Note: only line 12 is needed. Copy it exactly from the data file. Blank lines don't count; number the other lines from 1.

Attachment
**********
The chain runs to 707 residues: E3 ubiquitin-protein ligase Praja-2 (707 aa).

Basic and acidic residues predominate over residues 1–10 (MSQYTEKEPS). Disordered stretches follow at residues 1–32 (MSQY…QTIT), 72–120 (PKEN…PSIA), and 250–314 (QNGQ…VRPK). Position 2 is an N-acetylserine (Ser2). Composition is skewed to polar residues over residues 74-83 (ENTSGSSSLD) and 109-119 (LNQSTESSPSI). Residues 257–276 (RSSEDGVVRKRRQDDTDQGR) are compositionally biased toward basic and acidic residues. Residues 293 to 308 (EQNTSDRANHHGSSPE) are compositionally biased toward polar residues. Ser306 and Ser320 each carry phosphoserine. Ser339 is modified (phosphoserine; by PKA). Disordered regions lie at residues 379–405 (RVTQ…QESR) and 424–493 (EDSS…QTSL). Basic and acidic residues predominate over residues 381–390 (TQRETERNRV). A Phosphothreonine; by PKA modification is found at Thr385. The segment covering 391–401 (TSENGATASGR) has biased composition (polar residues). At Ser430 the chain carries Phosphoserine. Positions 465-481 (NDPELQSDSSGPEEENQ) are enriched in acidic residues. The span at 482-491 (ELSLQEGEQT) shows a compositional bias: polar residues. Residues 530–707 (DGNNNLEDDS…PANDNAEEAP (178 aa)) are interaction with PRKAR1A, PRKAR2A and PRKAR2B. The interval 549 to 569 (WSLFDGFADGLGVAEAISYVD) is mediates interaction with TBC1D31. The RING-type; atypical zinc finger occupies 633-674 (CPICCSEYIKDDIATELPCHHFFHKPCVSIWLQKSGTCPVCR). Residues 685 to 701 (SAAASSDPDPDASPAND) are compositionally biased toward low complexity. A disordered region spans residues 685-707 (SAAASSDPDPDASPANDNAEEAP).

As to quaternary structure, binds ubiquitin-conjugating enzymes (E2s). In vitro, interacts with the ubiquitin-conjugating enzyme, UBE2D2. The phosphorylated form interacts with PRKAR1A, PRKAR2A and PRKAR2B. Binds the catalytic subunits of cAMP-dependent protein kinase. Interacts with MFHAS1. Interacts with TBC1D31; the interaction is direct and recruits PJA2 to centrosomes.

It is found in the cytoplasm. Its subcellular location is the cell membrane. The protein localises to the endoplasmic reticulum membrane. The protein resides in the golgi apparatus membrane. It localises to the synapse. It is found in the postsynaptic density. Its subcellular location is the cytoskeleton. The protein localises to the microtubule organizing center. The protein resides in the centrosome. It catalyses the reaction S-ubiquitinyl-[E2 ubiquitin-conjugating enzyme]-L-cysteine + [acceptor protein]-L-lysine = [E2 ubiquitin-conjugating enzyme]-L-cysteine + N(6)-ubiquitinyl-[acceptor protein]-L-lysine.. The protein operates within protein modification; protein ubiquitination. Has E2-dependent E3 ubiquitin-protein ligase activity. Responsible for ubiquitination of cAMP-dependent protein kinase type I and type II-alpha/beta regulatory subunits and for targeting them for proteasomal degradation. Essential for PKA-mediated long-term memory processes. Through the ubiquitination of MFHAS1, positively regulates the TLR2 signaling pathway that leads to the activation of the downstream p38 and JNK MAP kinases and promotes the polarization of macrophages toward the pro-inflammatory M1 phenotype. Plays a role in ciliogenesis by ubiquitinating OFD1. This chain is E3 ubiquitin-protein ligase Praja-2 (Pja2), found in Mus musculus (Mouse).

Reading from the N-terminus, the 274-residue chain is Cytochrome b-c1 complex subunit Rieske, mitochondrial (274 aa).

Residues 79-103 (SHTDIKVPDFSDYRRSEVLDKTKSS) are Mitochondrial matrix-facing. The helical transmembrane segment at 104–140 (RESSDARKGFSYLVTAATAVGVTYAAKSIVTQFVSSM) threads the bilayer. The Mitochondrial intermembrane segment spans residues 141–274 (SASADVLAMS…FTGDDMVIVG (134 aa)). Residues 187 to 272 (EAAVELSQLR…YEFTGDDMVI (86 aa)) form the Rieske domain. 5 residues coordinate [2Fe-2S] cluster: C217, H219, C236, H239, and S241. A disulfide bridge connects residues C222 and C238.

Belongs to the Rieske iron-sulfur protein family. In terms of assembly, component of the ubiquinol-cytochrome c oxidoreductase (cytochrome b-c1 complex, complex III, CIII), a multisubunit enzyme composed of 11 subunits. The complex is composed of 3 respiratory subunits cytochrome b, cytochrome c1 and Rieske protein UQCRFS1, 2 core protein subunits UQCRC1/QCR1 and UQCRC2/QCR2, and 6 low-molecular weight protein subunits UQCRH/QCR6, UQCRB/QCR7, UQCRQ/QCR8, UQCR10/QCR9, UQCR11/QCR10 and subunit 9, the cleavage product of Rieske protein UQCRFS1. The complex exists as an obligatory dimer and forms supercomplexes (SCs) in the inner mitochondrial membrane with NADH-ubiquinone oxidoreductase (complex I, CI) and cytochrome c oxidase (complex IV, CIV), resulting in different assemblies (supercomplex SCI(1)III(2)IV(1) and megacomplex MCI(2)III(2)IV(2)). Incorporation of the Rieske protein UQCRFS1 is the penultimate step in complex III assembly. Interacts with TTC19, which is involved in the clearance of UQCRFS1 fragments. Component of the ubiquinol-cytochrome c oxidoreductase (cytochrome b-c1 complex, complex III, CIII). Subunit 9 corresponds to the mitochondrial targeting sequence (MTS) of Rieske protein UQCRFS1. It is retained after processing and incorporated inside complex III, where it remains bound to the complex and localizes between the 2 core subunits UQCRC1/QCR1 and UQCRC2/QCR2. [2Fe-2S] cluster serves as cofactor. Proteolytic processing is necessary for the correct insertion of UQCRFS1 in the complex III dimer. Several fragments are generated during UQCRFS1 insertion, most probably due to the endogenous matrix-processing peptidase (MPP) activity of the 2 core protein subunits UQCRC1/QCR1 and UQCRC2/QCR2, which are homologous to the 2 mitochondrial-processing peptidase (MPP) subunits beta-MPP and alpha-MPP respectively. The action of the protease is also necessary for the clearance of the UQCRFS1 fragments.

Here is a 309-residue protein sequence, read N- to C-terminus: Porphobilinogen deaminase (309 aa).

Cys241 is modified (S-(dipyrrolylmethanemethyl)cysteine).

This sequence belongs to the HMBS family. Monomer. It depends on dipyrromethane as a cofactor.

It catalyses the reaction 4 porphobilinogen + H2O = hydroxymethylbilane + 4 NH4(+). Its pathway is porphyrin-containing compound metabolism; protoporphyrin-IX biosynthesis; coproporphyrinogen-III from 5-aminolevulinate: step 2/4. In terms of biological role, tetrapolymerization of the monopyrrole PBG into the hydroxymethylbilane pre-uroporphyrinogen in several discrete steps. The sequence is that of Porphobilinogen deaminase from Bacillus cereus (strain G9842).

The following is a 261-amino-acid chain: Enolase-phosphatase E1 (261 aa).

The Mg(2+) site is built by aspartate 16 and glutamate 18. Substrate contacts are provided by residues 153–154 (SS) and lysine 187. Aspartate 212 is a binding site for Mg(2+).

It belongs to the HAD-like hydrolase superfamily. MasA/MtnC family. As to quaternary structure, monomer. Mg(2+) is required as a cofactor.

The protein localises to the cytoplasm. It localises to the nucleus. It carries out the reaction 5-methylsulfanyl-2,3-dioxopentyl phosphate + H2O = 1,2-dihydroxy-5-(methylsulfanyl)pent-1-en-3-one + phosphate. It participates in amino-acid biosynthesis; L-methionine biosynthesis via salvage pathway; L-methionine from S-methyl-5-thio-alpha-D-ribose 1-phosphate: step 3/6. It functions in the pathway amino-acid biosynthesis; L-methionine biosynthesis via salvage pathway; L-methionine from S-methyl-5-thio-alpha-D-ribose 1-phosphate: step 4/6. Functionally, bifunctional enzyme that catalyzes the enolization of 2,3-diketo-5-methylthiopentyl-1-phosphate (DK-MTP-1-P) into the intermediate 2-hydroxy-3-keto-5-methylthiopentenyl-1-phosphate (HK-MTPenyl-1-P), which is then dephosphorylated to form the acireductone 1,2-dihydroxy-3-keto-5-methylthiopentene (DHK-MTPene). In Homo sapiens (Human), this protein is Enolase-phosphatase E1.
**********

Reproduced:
The following is a 261-amino-acid chain: Enolase-phosphatase E1 (261 aa).